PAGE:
Rear View — Companions in Exploration

Early prospectors relied heavily on beasts of burden.

Our hero’s character was partly shaped by his burro — at one maddening and dear.

Palm Springs Life Archives

If you study desert literature, a pattern emerges: An artistic loner (almost always a man) seeks the desert’s wealth in the form of gold, sunsets, or philosophy. He may be lonely, but he’s never really alone because he’s always cooing or cussing at his sidekick, a burro.

Cabot Yerxa, the pueblo builder of Desert Hot Springs, toted water for his adobe bricks on his burro, Merry Christmas. Writer J. Smeaton Chase survived a Chino Canyon flash flood alongside his burro, Mesquit. Frank Coffee, the prospector and so-called Mayor of Dos Palmas (near the Salton Sea) scandalized visitors by referring to his burro as Mrs. Coffee. And Gus Lederer, Coffee’s counterpart in Corn Springs, baked each of his 18 burros a donkey-sized pancake each morning.

In each case, our hero’s character was shaped not just by the hardships of the desert, but also by his relationship to this consternating creature. The burro is like nature herself — maddening and dear at the same time. “Instead of doing what you say, a burro will stop and analyze the situation,” says modern-day burro-keeper Bonnie Lynk of Cabazon.

Today the burro has mostly passed out of our lives and legends. That’s a shame, because this pack animal did more to settle the Coachella Valley than the scores of Realtors and developers who came later. As a prospector says in Zane Grey’s Wanderer of the Wasteland, a novel set partly in the

Coachella Valley, “This desert would still be a blank waste, unknown to the white man, if it had not been for those shaggy, lazy, lop-eared little donkeys.” (Vocabulary note: “Burro” and “donkey” refer to the same animal. A mule is a cross between a burro and a horse.)

The burro was a doglike companion; he could also tote water and bedrolls across the toughest terrain. Brian Edwards of Desert Hot Springs often heard stories about the heroic burro, California, that his dad rode as a kid. California once forded the flood-stage Whitewater River with a terrified 9-year-old Osborne Edwards clinging to her back and again saved the lad’s life by sheltering him with her body in a sandstorm.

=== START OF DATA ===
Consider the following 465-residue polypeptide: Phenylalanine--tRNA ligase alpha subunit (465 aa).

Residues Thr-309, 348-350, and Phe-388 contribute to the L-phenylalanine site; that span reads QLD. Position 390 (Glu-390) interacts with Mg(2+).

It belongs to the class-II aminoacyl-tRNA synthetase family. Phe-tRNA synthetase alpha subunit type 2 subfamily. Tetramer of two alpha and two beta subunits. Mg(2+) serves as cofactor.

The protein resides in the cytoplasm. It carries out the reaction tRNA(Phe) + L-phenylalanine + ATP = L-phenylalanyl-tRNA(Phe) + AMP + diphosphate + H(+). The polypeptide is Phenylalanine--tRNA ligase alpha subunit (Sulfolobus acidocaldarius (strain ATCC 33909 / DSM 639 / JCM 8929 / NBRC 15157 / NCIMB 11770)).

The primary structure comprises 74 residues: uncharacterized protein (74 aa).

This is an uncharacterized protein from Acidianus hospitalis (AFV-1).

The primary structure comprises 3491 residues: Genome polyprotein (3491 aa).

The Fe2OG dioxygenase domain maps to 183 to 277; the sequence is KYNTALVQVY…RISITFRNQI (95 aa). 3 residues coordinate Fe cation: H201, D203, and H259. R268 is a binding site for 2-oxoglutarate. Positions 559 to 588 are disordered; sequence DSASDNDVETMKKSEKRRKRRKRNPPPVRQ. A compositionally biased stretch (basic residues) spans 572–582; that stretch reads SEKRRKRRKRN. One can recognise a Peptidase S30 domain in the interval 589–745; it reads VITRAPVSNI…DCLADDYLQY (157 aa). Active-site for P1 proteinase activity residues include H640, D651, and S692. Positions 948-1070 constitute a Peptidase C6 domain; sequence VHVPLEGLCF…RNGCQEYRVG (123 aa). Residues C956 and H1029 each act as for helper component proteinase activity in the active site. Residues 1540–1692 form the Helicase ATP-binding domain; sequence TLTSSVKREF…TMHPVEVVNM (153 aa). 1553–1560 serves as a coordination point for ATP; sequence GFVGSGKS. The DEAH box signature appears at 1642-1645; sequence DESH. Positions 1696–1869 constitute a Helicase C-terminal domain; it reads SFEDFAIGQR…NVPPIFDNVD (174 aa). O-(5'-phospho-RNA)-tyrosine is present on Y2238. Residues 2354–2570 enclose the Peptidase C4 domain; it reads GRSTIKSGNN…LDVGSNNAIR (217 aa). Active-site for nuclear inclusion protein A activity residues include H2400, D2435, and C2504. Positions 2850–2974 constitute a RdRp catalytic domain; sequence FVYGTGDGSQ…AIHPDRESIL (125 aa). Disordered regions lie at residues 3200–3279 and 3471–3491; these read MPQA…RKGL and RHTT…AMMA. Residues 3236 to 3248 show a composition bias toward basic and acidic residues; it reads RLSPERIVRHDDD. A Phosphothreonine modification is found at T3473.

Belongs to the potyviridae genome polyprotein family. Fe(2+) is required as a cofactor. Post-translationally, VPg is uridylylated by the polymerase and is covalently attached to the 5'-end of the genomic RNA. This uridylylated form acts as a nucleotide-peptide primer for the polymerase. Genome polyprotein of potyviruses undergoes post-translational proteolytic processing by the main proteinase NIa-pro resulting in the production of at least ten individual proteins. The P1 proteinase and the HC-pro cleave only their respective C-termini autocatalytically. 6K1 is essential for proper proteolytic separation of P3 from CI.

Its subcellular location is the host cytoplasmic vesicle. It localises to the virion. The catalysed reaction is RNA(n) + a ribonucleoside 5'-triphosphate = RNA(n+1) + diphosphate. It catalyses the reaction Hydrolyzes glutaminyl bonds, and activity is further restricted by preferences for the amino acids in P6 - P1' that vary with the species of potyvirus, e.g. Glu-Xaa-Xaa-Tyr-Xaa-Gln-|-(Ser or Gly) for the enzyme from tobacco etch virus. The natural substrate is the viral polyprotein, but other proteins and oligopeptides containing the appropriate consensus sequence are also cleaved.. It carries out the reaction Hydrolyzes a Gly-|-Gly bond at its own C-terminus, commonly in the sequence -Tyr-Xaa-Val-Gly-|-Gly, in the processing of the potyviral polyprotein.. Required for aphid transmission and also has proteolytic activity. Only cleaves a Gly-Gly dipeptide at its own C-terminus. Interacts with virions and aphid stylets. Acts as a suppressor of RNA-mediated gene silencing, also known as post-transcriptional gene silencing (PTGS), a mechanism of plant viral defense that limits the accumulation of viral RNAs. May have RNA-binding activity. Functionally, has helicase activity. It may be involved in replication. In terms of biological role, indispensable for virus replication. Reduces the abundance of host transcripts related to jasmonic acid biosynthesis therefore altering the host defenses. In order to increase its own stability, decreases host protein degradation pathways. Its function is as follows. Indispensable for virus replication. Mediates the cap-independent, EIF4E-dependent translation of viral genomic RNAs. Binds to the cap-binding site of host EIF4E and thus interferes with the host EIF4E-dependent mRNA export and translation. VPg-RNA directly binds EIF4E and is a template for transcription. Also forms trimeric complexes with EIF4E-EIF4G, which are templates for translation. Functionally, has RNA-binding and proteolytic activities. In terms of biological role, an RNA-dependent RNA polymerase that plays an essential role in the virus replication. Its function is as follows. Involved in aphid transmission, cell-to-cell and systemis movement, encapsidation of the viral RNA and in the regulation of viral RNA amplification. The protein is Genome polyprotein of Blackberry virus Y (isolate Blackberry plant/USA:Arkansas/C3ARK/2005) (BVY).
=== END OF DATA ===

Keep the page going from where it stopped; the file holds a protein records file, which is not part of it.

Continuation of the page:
“Burros can’t be beat if you’re on foot and need to carry stuff,” says Sky Valley horseshoer Craig Allen. “Other than that, they’re not that useful anymore.”

Neither are explorers or prospectors, of course. But back in the day, the one-blanket-and-a-burro prospector was equal parts cowboy, Rocky Mountain trapper, and mountain man — a fearless pathfinder who opened new frontiers. And his long-eared sidekick was the equivalent of the noble mustang.

The greatest literary champion of the burro-human partnership was our own Edmund Jaeger, famed desert naturalist and one of Palm Springs’ early schoolteachers. In 1915, he rode his burro — variously called Nellie and Nettie — back and forth to work. “To the burro I owe many of the happiest and most scientifically fruitful days of my life,” Jaeger wrote. “Señor Burro, I salute you as a good neighbor and faithful friend.”

Right up there with Jaeger in his affection for the burro were Edna and Bill Price. Bill was a longtime fire chief in Idyllwild. If you want to read a burro classic, track down a copy of “Burro Bill and Me,” Edna’s account of the late couple’s prospecting days in Death Valley. The two grew up in an era when burro travel was all but dead — killed by the automobile. But, charmed by the mythos, they took up burro travel, learning the art from the surviving burromen.

Even in a sandstorm or facing death by dehydration, the burromen tended to their burros before seeing to their own hunger and thirst. The Prices eventually adopted the motto of all real burromen and women everywhere: “Burros first, last, and always.”

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